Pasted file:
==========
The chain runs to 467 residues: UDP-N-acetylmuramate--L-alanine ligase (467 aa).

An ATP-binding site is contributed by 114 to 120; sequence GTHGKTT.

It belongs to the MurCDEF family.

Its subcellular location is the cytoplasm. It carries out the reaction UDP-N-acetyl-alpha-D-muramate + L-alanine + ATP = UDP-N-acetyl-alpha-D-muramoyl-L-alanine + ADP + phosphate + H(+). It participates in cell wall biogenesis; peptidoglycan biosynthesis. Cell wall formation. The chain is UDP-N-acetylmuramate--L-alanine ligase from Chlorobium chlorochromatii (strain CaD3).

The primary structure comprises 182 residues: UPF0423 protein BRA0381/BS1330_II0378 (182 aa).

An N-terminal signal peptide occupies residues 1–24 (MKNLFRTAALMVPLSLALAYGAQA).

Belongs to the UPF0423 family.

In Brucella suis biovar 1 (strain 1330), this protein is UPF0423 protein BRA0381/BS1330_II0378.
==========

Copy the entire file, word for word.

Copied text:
The chain runs to 467 residues: UDP-N-acetylmuramate--L-alanine ligase (467 aa).

An ATP-binding site is contributed by 114 to 120; sequence GTHGKTT.

It belongs to the MurCDEF family.

Its subcellular location is the cytoplasm. It carries out the reaction UDP-N-acetyl-alpha-D-muramate + L-alanine + ATP = UDP-N-acetyl-alpha-D-muramoyl-L-alanine + ADP + phosphate + H(+). It participates in cell wall biogenesis; peptidoglycan biosynthesis. Cell wall formation. The chain is UDP-N-acetylmuramate--L-alanine ligase from Chlorobium chlorochromatii (strain CaD3).

The primary structure comprises 182 residues: UPF0423 protein BRA0381/BS1330_II0378 (182 aa).

An N-terminal signal peptide occupies residues 1–24 (MKNLFRTAALMVPLSLALAYGAQA).

Belongs to the UPF0423 family.

In Brucella suis biovar 1 (strain 1330), this protein is UPF0423 protein BRA0381/BS1330_II0378.